Whatever the cause, Z690 motherboards are currently selling for around $80 more than their predecessors. The sub-$200 models initially promised are simply nowhere to be found, and that makes the value criticisms of our previously tested Z690 Extreme WiFi 6E a little too harsh. With that out of the way, there are a few things that would give better-featured models an even greater cost premium over their predecessors, such as the added cost of PCIe 5.0 compliant bridges that are required to get us CPU PCIe bifurcation (sharing the CPU’s sixteen PCIe 5.0 lanes across two slots). You’ll want that feature if you’re running Crossfire or hoping to eventually try a PCIe 5.0 storage device, which will probably come next year. Putting those considerations up front, it’s time to look more closely at a truly high-spec model, the Z690 Taichi.
That introduction puts the Taichi’s main feature advancement over the Extreme WiFi 6E up front: The two upper PCIe x16 slots can be configured as a single PCIe 5.0 x16 pathway, or as two PCIe 5.0 x8 pathways, while the third x16-length slot gets only four PCIe 4.0 lanes from the Z690 chipset (PCH). All three are trimmed with metal reinforcement, but the metal looks more substantial for two that get CPU lanes.
The I/O port selection is far more generously equipped than our previous review model, with two Thunderbolt 4 ports that also support USB 4.0 at up to 40Gb/s transfers (2×2 mode) and, of course, dual monitors via Thunderbolt DisplayPort protocol. We also see two 10Gb/s and four 5Gb/s USB Type A ports, a 2.5Gb/s and a 1Gb/s network port, five stereo minijacks for analog connections at up to 7.1 channels, an optical SPDIF digital audio output, an HDMI 2.1 port that’s limited to 60Hz maximum refresh at 4k resolution, 2T2R antenna jacks for onboard Killer WiFi 6E at up to 2.4Gb/s, and a BIOS Flashback button that allows firmware updates without reliance on any CPU. Having said that, some ports share a controller so that you’ll never see more than 40Gb/s to Thunderbolt devices regardless of whether you have one or both ports connected.
Oh, and the gears on the decorative top cover occasionally spin in ten segments clockwise, then counterclockwise, on a firmware-configured timer.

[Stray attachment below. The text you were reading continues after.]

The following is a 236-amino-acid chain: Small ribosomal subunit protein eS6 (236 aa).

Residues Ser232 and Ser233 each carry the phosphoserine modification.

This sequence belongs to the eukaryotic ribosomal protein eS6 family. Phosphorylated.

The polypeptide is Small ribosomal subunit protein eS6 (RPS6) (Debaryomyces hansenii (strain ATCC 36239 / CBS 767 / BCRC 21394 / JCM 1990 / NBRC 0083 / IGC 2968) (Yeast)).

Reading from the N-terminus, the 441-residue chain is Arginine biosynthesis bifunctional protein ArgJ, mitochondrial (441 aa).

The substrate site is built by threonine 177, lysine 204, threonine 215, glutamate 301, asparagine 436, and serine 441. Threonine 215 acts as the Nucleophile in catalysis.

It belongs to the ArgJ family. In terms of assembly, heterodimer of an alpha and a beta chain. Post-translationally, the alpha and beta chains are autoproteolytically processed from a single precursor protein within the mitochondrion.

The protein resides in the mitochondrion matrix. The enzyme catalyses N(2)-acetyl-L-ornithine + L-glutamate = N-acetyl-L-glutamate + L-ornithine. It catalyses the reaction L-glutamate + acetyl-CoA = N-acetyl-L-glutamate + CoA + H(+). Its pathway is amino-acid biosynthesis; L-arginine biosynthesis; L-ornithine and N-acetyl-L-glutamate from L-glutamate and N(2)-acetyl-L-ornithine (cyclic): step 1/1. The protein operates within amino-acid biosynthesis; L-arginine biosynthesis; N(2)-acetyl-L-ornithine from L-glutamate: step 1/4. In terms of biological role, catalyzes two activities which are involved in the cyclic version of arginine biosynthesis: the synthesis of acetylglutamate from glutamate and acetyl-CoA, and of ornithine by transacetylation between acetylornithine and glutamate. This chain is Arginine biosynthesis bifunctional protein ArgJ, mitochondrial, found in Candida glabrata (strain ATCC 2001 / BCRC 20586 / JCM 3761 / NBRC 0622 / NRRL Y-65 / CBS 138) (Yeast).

The Z690 Tachi includes a black-anodized brushed aluminum back brace, which could add style to open-frame chassis builds. Though slightly more functional than the moving gears, its primarily aesthetic.
Some may argue that the M.2 drive covers are likewise aesthetic, since these drives typically run better when warm and often include their own heat sinks when the manufacturer feels that the heat is too great (of course, many of those are aesthetic as well). On the other hand, the graphics card support bracket exhibits pure function over form, as do the broad selection of ports and card interfaces. Power, reset and Clear RTC (BIOS) buttons are present in addition to the basics, as well as a two-digit alphanumeric status code (aka Port 80) display and an internally-located 5Gb/s USB Type A port, all of which are likely meant to convenience open-bench overclockers. Oddities that are a little harder to explain are the seventh SATA port located next to the diagnostics display, and the four-pin USB 2.0 half-header seen just forward of the DIMM slots.
The graphics card support mentioned above isn’t mounted to the board, but instead rests over two mounting holes at the Z690 Taichi’s lower leading edge. ASRock includes two M3 and two #6 mounting screws with 8mm shafts to fit the standoffs of most cases.
Stripping off the voltage regulator heat sinks and decorative covers reveals a very busy board that lacks nothing more than a couple extra M.2 slots when compared to the similarly priced MSI MEG Z690 Ace but alas, the MSI board provisions a mere two lanes to one of its slots by converting its third x16-length slot to x1. The competing Asus ROG Maximus Z690 Hero also offers five M.2 slots, but two of those are mounted on a riser card that consumes the center PCIe 5.0 slot to achieve this via an adapter card, while. That means Asus has only three M.2 slots onboard and that only four of MSI’s are useful to anyone who needs to maintain the bottom x16-slots native four-lane configuration.